UCB keeps patient outcomes at the center of our science, medicine, and research to help create better day-to-day experiences for patients. This week during AAN, we shared some of the latest data on our medicines and from our research pipeline reinforcing our neurology passion and demonstrating our expertise and commitment to the goal of addressing and improving the lives of people living with severe diseases like epilepsy.

Along with our medicines, and especially during the pandemic, health equity is top of mind for our industry. We have seen existing health disparities lead to devastating effects in communities that have been historically underserved. Our work with Arizona State University (ASU), presented this week at AAN, aims to better understand how social determinants of health (SDoH) impact epilepsy diagnosis and access to care. We know that one-third of newly diagnosed epilepsy patients in the U.S. remain untreated with antiepileptic drugs for up to three years after diagnosis; and until now there has been little research to explain these extended delays to treatment. Our research with ASU reveals how SDoH such as health care setting, race, marital, and economic status play a role in how promptly people living with epilepsy receive care - which can have negative impacts on both a patient’s physical and mental health. We hope these findings can continue to help us uncover new ways to address gaps in care by identifying tools and solutions for health care providers, health systems, and patients to ensure they are receive the treatments they need at the earliest possible time.

UCB’s Vision for the Future of Care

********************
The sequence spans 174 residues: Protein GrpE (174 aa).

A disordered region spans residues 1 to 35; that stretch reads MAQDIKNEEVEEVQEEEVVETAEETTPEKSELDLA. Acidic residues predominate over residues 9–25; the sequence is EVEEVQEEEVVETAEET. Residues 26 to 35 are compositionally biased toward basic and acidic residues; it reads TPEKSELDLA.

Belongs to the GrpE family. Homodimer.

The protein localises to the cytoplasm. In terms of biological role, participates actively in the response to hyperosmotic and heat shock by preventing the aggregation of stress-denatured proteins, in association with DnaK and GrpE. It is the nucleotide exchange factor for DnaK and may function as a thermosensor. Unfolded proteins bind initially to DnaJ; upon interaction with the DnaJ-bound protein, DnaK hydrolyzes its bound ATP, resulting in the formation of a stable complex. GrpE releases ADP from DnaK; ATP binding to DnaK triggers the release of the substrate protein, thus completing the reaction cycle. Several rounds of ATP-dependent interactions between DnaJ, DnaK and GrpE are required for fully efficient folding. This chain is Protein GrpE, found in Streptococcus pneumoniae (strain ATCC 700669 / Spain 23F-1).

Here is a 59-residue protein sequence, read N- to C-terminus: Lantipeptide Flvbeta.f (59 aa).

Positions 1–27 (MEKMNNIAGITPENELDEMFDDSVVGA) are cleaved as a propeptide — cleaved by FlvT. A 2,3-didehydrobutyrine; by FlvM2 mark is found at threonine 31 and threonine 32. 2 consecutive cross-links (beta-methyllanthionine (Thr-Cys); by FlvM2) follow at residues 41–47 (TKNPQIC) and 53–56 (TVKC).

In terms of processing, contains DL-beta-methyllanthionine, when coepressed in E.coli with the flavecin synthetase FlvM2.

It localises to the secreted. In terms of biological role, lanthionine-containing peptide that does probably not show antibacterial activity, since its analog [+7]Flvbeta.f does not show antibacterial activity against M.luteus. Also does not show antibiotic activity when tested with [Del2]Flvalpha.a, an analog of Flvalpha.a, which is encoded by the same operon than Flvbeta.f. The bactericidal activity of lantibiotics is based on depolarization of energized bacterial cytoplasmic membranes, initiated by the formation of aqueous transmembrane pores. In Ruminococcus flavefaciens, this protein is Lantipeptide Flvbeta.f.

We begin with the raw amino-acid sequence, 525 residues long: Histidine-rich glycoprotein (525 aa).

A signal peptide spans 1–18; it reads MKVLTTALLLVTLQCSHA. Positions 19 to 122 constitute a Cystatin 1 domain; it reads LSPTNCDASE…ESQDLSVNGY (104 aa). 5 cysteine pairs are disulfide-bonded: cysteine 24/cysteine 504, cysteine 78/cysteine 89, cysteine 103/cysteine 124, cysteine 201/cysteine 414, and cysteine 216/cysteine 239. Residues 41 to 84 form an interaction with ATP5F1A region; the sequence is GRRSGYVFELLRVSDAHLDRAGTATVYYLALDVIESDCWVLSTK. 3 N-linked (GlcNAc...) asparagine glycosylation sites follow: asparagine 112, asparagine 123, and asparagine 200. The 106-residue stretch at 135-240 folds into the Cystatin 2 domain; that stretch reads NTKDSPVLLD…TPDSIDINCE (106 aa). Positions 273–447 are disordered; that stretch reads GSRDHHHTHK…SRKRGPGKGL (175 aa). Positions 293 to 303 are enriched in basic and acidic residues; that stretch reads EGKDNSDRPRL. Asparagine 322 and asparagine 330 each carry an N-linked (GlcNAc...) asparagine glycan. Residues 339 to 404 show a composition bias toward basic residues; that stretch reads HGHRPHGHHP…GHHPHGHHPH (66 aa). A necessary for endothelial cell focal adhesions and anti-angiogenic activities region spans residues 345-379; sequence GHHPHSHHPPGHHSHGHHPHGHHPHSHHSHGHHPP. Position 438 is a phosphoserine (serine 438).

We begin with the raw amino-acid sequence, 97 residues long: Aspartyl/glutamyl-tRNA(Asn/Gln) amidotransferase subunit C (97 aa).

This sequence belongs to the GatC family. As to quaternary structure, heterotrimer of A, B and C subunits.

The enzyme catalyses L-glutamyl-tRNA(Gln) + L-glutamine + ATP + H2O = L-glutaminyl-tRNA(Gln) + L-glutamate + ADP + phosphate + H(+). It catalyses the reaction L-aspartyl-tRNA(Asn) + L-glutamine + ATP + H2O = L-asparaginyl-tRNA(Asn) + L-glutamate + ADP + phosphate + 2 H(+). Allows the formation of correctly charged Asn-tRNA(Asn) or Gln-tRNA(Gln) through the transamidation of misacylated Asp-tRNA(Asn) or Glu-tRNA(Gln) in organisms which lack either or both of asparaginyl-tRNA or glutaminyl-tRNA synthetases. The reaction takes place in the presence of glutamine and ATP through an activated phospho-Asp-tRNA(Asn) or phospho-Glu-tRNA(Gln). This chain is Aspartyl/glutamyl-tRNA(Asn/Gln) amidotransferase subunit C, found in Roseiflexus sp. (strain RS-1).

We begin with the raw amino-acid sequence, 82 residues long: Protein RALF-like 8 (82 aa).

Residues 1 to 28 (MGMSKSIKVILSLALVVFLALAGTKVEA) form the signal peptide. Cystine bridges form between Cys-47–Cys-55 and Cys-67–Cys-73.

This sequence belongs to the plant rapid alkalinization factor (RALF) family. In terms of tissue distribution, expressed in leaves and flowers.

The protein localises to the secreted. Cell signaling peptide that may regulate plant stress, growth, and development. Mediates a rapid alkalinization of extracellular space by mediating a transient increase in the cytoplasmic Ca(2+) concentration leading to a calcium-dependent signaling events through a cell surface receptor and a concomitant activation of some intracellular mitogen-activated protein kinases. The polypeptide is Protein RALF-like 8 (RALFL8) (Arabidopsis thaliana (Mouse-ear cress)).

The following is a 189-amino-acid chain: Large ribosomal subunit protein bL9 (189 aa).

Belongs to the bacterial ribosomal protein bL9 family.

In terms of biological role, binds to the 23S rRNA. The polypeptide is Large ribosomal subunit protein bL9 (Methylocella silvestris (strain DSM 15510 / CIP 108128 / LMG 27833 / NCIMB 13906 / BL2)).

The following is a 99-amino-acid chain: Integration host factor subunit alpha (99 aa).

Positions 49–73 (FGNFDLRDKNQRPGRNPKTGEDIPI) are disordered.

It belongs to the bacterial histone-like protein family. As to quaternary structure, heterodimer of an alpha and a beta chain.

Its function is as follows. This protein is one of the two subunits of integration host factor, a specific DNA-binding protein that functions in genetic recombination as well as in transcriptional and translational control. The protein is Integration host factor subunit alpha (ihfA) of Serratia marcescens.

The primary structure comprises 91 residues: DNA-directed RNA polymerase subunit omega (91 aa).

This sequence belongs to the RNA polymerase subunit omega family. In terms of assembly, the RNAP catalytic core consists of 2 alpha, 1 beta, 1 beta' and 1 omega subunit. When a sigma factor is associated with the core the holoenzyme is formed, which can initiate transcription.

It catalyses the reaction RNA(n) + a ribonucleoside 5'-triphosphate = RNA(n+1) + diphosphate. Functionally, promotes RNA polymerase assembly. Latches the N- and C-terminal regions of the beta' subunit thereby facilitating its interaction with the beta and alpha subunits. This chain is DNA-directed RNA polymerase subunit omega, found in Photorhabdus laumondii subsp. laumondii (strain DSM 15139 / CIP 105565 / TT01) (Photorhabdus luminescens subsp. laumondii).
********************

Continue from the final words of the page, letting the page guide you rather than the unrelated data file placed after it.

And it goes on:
In addition to our focus on epilepsy, UCB remains committed to expanding our portfolio of solutions to better support people living with rare neurological conditions like generalized myasthenia gravis (gMG). This week at AAN, we’re also presenting a co-authored, patient-led poster which aims to shed additional light on the day-to-day experiences of living with gMG. We hope this analysis could provide pivotal insights into the reality of living with gMG and that, in the future, this might support healthcare professionals to improve understanding and management of this rare and often times debilitating neuromuscular disease.

Further, UCB’s vision is to move from symptomatic treatments to disease modification and eventually towards a cure, as evidenced by our recent acquisition of Handl Therapeutics BV, a rapidly growing and transformative gene therapy company based in Leuven, Belgium and a new collaboration with Lacerta Therapeutics, a Florida-based clinical stage gene therapy company. The new acquisition and collaboration will together serve to rapidly accelerate UCB’s ambition in gene therapy.

Despite the challenges we have faced over the past year, we are excited about the progress we have made during difficult times to better understand the physical and emotional needs of patients living with neurological conditions. As we enter into this new phase of recovery with renewed hope, we remain more dedicated than ever to the work we are doing to continuously change and improve the way we care for patients – quicker, purposeful and with continued urgency.